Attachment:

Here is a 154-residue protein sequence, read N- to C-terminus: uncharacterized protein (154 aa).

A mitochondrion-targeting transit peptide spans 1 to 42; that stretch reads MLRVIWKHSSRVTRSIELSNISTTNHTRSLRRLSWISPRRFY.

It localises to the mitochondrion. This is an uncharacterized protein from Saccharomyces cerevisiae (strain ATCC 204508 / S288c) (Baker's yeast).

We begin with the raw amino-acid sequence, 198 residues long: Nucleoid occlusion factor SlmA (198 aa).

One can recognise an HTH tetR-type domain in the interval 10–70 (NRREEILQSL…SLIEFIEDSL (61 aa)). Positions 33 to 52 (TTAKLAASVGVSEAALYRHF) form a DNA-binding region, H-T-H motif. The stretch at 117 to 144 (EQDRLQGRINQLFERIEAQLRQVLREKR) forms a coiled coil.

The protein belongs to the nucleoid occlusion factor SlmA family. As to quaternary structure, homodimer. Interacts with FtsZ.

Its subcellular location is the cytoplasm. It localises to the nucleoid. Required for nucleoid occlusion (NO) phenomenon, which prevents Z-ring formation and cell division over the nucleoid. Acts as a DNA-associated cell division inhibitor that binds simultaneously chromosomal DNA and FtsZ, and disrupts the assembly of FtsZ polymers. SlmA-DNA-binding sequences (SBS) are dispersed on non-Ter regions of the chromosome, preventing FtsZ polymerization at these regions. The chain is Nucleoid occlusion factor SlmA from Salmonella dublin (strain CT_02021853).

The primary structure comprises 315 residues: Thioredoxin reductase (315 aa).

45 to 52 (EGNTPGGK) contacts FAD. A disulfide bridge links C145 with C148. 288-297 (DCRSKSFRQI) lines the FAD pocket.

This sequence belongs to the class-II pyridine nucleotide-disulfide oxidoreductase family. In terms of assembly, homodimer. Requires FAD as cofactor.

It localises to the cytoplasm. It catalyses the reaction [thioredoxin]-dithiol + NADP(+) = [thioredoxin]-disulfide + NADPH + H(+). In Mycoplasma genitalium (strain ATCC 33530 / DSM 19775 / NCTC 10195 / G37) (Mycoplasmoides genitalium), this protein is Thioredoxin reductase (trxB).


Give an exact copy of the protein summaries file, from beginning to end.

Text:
Here is a 154-residue protein sequence, read N- to C-terminus: uncharacterized protein (154 aa).

A mitochondrion-targeting transit peptide spans 1 to 42; that stretch reads MLRVIWKHSSRVTRSIELSNISTTNHTRSLRRLSWISPRRFY.

It localises to the mitochondrion. This is an uncharacterized protein from Saccharomyces cerevisiae (strain ATCC 204508 / S288c) (Baker's yeast).

We begin with the raw amino-acid sequence, 198 residues long: Nucleoid occlusion factor SlmA (198 aa).

One can recognise an HTH tetR-type domain in the interval 10–70 (NRREEILQSL…SLIEFIEDSL (61 aa)). Positions 33 to 52 (TTAKLAASVGVSEAALYRHF) form a DNA-binding region, H-T-H motif. The stretch at 117 to 144 (EQDRLQGRINQLFERIEAQLRQVLREKR) forms a coiled coil.

The protein belongs to the nucleoid occlusion factor SlmA family. As to quaternary structure, homodimer. Interacts with FtsZ.

Its subcellular location is the cytoplasm. It localises to the nucleoid. Required for nucleoid occlusion (NO) phenomenon, which prevents Z-ring formation and cell division over the nucleoid. Acts as a DNA-associated cell division inhibitor that binds simultaneously chromosomal DNA and FtsZ, and disrupts the assembly of FtsZ polymers. SlmA-DNA-binding sequences (SBS) are dispersed on non-Ter regions of the chromosome, preventing FtsZ polymerization at these regions. The chain is Nucleoid occlusion factor SlmA from Salmonella dublin (strain CT_02021853).

The primary structure comprises 315 residues: Thioredoxin reductase (315 aa).

45 to 52 (EGNTPGGK) contacts FAD. A disulfide bridge links C145 with C148. 288-297 (DCRSKSFRQI) lines the FAD pocket.

This sequence belongs to the class-II pyridine nucleotide-disulfide oxidoreductase family. In terms of assembly, homodimer. Requires FAD as cofactor.

It localises to the cytoplasm. It catalyses the reaction [thioredoxin]-dithiol + NADP(+) = [thioredoxin]-disulfide + NADPH + H(+). In Mycoplasma genitalium (strain ATCC 33530 / DSM 19775 / NCTC 10195 / G37) (Mycoplasmoides genitalium), this protein is Thioredoxin reductase (trxB).